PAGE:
I flipped. It has taken six years of running, two marathons, countless half marathons, 10ks and 5ks, but, at last, something pushed me over the edge. And my poor training partner, Lucy, was there to face the brunt of it.
It was at mile 21 of a particularly hilly route. The day had started on the wrong foot when I forgot to put an electrolyte tab in my water bottle. Fear not, I told myself, one small shift from the normal routine does not mean a complete and utter meltdown. Little did I know what was to come.
We set off to run to Carmunnock, up the deadly hill through Castlemilk and onto the Braes before heading back down and up again to Carmunnock, down and up again to Busby and onwards and upwards to Clarkston and back to Glasgow.
At Castlemilk, the second break from routine came when I stopped to eat a different cereal bar to my usual brand. The chocolate coating had gone a bit soggy in my pocket and afterwards it didn't sit as well in my stomach. But still I ploughed on without too much complaint.
We knew the route wasn't as long as the necessary 22 miles the marathon training schedule dictates must be covered five weeks ahead of the race, so we had already put in an extra five-mile loop round the paths and trails in Pollok Park. So when we finally returned to the park, 13 miles later, we were disgruntled to find we still had four miles to fill before we could head back.
Dutifully we hit the trails, partly to give our battered legs a chance to recover rather than hammering round on the tarmac. I thought I could face the extra miles and tried to relax as the lactic burned in my weak calves, ankles and hamstrings. As we finished one section of the trail I turned to head back towards Mosspark and the end of the run.
But Lucy stopped me. "We need to do an extra loop or we won't get 22," she shouted. And, in my exhaustion, with blood sugar levels at rock bottom, I flipped and threw my empty water bottle at her.
The thought of even an extra metre was too much for my stricken body and weakened mind. Like a five-year-old child throwing a tantrum I screamed and swore, telling her, in no uncertain terms, where she could stick her extra loop.
Some mountain bikers who had just finished the same section of trail looked on stunned. In that split second, I didn't care. I was effing and blinding in front of around six adult cyclists and one child, at poor, innocent Lucy.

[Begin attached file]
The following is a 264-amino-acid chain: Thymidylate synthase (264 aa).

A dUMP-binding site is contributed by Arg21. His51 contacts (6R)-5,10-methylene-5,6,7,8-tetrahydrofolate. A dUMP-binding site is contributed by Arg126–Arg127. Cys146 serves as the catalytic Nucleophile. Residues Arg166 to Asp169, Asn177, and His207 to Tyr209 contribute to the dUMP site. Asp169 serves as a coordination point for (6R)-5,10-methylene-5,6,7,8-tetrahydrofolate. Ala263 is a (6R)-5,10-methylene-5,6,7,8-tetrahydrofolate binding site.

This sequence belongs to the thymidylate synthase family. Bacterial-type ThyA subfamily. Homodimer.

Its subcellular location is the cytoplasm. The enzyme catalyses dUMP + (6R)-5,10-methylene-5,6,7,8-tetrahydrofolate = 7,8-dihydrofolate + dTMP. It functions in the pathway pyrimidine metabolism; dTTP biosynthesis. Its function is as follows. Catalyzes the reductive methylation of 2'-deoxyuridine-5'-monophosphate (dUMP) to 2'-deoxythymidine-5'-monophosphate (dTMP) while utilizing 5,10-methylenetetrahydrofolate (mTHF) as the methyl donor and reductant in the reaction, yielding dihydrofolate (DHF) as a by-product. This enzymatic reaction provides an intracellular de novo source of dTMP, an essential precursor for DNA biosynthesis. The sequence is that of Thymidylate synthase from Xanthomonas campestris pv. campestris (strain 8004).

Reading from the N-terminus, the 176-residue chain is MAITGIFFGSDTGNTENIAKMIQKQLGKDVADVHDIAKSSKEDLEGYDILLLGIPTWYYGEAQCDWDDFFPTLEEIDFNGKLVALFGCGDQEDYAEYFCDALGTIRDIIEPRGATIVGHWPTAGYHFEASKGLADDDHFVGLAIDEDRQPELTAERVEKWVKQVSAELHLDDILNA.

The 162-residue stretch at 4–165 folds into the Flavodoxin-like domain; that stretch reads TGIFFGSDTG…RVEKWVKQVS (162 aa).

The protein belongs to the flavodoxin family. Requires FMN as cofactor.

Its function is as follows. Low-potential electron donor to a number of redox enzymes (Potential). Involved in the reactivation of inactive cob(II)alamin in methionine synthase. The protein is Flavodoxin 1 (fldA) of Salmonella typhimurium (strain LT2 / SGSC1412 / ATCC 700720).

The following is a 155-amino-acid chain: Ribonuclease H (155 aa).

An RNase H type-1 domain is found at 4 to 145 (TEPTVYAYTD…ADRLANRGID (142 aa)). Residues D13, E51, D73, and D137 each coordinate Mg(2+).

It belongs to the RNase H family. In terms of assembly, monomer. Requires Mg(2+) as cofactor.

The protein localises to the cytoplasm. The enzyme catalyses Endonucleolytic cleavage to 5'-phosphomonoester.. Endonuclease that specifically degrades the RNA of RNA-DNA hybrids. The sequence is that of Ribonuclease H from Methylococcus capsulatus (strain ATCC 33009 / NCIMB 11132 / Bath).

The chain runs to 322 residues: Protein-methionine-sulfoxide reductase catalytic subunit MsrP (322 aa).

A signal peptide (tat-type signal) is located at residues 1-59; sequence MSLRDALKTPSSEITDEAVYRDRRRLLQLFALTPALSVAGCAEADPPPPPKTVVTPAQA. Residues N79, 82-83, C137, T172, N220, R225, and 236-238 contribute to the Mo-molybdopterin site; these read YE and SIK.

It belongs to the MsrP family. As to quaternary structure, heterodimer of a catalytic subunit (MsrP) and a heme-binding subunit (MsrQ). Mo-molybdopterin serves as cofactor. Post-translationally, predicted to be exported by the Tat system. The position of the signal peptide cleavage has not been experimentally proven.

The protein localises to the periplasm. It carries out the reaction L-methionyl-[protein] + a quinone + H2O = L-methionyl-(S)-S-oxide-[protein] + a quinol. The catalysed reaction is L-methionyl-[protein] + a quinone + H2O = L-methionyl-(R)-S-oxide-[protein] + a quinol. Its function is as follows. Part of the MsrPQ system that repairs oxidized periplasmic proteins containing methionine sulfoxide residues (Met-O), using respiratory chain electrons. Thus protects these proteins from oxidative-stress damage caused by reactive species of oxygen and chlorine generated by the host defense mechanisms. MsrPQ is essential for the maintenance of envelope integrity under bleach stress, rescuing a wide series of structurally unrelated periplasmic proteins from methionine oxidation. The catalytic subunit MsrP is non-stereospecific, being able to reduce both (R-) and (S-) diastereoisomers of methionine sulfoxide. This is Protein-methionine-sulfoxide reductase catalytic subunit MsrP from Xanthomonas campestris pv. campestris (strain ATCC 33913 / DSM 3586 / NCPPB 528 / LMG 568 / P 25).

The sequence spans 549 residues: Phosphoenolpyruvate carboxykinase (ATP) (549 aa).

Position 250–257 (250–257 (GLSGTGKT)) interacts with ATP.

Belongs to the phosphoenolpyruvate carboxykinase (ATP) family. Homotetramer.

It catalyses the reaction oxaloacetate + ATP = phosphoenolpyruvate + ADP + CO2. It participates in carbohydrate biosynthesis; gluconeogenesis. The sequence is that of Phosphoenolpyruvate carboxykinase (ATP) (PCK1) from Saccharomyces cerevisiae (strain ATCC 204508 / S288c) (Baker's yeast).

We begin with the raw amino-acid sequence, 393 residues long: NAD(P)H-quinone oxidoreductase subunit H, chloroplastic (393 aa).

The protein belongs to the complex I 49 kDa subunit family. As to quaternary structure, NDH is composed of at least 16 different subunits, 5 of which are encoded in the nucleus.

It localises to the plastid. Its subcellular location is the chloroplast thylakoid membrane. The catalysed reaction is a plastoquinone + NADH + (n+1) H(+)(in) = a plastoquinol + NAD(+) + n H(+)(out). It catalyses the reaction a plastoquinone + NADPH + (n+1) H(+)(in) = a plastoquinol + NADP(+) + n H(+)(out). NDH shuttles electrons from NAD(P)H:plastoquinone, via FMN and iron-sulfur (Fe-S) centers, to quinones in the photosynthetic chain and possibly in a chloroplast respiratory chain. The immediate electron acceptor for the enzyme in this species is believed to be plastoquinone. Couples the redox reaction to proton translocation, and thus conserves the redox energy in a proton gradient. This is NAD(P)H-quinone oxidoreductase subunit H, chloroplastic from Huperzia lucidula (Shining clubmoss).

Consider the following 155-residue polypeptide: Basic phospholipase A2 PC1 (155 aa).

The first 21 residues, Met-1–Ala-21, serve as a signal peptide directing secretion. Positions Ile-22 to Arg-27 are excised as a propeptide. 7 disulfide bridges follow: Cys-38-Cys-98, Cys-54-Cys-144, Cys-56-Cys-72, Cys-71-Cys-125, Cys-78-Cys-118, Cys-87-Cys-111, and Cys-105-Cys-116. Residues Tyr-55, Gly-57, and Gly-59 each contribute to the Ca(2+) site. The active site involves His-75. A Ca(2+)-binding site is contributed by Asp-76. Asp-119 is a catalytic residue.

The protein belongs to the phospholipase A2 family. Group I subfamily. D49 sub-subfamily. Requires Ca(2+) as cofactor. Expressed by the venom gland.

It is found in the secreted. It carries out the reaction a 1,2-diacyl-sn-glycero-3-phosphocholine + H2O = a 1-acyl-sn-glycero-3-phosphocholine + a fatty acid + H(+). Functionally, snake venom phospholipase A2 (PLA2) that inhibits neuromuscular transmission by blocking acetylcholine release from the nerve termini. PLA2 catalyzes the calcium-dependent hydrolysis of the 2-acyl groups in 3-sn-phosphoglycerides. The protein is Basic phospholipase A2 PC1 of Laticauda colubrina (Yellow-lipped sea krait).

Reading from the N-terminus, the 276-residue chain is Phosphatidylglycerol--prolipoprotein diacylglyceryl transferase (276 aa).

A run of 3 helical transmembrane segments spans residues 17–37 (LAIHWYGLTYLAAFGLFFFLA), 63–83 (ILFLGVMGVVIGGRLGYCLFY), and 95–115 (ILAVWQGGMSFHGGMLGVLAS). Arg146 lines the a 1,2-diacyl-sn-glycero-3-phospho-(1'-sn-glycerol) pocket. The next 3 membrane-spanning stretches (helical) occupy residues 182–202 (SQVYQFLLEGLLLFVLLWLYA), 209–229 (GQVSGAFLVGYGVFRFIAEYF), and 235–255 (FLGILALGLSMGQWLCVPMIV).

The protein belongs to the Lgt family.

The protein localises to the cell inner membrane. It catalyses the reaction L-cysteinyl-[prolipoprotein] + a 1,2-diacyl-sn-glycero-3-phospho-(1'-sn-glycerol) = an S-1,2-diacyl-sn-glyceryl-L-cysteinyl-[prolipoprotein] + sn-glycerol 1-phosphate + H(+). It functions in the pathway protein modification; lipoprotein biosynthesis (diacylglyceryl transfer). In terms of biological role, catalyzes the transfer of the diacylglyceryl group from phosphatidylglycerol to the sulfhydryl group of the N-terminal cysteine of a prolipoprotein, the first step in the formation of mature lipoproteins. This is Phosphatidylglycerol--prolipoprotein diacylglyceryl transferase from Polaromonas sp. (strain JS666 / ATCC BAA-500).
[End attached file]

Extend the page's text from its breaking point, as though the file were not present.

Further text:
Needless to say, she didn't give in and we did the extra loop, running in a cold silence as tears poured down my face all the way back to the shop. The adrenaline gave me the boost I needed to mask the pain in my legs long enough to get me home, but the guilt of shouting at the one person that has helped me so much in my running later brought tears of its own.
As the Garmin ticked over to 22.21 miles we pulled up outside the shop and Lucy bought us both the most delicious tasting can of pop I have ever had in my life. I apologised over and over again, but the sense of shame remains.
I have been to the edge many times on runs, but never have I thrown such a hissy fit. And never have I directed my wrath at someone other than my husband. Even the cake I baked Lucy to say sorry looked pathetic and token compared to the hours she has spent encouraging me and helping me through the lowest points of long distance running.
The next day, we hit the road again, for a short recovery run, and, as the sun shone through the trees as we passed the very spot it happened in Pollok Park, I couldn't believe I lost control. Just for a moment I was more angry and crazy than I have ever been while running. And that's not what it's about. This is supposed to be fun. A challenge, yes, but not to the point of breakdown.
A new attitude is needed for Loch Ness - time/pace/PB are out the window. Now it is time to relax/enjoy/run.